The Dynamics of Expansion

As with other parameters, the chronological dynamics of the expansion of Hasidism must be studied with caution, given the limitations of our maps, which are based on data extracted from an encyclopedia drawing, in part, on the collective memory of Hasidism. Collective memory tends to preserve a more precise record of recent events than of the distant past. Consequently, a greater proportion of early hasidic leaders than of those belonging to recent generations is likely to have been forgotten. To take account of this, the data for our five consecutive periods would need to be adjusted, as the number of tsadikim in the earlier periods was probably somewhat higher than these data suggest, and at the very least, it cannot be compared on a one-to-one basis to the number of tsadikim in more recent times. This is especially evident in

26On hasidic expansion in Hungary and Romania, see, e.g., Michael K. Silber, "The Limits of Rapprochement: The Anatomy of an Anti-Hasidic Controversy in Hungary," Studia Judaica 3 (1994), 124-47; Lucian-Zeev Herscovici, "An Outline of the History of Hasidism in Romania," in The History of the Jews in Romania, ed. Liviu Rotman and Carol Iancu (Tel Aviv, 2005), 2:209-29.

the case of the interwar years: although many reliable historical records from all over eastern Europe testify to a significant decline in hasidic influence, measured by the number of hasidic followers, during those years, the large number of tsadikim featured in the Encyclopedia as being active at that time is completely at odds with the notion that the influence of Hasidism was declining.27 And yet, despite these obvious limitations, our data do reveal some genuinely significant long-term trends.

Unfortunately, very little can be said about the dynamics of expansion in the early years of Hasidism's development, until 1772. Although this first period may be the most important for understanding the reality of expansion, the data available are too scarce for a detailed picture of the process to be drawn. The Encyclopedia contains only a few reliable entries relating to this period, indiscriminately listing dozens of supposed adherents of the putative founder of Hasidism, Israel Besht (1700-1760) and his first "apostle," Dov Ber, the Maggid of Mezerich [Miedzyrzec Korecki] (d. 1772). Unfortunately, it draws nearly all their names from hagiographic sources, mainly the nineteenth-century collection of tales, Shivhei habesht, and it lists them regardless of their actual relationship to Hasidism.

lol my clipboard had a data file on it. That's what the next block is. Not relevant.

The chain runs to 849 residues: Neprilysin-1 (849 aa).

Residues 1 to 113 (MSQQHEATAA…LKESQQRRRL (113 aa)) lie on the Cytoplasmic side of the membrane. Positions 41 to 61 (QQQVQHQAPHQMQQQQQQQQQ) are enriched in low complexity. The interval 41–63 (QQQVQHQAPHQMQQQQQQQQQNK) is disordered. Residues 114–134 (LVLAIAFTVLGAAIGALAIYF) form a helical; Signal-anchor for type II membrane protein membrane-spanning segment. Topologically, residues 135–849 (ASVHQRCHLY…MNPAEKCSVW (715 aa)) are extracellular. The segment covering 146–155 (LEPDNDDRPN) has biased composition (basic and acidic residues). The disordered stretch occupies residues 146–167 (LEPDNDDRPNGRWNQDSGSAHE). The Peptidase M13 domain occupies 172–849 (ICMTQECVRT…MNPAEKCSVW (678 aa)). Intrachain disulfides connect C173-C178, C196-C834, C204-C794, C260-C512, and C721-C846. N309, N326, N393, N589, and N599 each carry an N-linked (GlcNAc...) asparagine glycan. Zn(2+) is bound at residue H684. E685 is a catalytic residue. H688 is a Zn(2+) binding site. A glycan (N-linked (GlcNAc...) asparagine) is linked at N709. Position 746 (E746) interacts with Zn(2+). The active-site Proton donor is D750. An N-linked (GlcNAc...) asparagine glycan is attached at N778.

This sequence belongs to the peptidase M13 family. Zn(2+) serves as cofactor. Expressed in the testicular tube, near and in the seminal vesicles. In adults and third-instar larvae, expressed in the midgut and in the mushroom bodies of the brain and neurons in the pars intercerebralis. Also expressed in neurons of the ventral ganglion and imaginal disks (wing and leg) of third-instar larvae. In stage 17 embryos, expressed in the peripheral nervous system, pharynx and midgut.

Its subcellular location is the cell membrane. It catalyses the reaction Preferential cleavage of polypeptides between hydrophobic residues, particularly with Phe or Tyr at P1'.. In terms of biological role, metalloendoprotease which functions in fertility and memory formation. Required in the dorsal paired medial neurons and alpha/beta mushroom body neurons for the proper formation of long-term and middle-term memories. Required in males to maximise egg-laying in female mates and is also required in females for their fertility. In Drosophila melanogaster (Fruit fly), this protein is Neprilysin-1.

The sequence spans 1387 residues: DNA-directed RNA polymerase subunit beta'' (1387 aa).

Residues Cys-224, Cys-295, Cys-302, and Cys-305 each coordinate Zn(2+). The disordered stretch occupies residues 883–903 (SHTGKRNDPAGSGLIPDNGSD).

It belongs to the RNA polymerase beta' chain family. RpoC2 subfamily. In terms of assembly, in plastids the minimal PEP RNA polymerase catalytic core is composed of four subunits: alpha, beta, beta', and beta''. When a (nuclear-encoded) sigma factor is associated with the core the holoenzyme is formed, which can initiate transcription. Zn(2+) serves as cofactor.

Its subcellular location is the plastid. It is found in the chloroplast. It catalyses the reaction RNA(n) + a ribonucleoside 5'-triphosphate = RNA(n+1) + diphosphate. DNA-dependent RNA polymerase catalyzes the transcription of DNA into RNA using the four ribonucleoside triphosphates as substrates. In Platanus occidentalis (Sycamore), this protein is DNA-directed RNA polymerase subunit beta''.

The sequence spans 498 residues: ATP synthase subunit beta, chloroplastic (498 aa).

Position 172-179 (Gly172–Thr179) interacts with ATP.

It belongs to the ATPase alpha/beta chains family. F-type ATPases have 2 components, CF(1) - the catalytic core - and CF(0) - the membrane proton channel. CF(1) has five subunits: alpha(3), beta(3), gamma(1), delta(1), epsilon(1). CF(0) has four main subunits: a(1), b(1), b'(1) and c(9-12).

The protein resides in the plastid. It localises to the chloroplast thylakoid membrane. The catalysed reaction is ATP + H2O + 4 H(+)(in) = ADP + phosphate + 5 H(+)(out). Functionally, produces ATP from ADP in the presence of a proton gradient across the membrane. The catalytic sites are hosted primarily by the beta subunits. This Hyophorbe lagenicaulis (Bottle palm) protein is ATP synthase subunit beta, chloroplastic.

If we eliminate these unreliable biographical entries, our findings confirm the conventional view of Podolia and Volhynia as the cradles of Hasidism. The largest concentration of recorded leaders appears in the area of Miedzyboz in Podolia, with somewhat fewer in Volhynia (Polonne, Korzec, Ostrog, Miedzyrzec Korecki), fewer still in the eastern territories of Red Ruthenia (which became Eastern Galicia in 1772), and only a handful outside of this area (see Map 1).

This concentration of hasidic leaders in Podolia and Volhynia held sway for some time after 1772, but it is worth noting that the number of tsadikim did not increase as rapidly there as it did in Galicia or central Poland. This would seem to suggest a substantial shift in the center of gravity of the hasidic movement, with the newly emergent centers achieving predominance after 1815. Table 1 displays this shift in numerical terms, with southwest Russia standing for the Ukrainian provinces of Podolia, Volhynia, Kijow [Kiev], Poltawa and Czernihow (the latter three still being marginal in this period).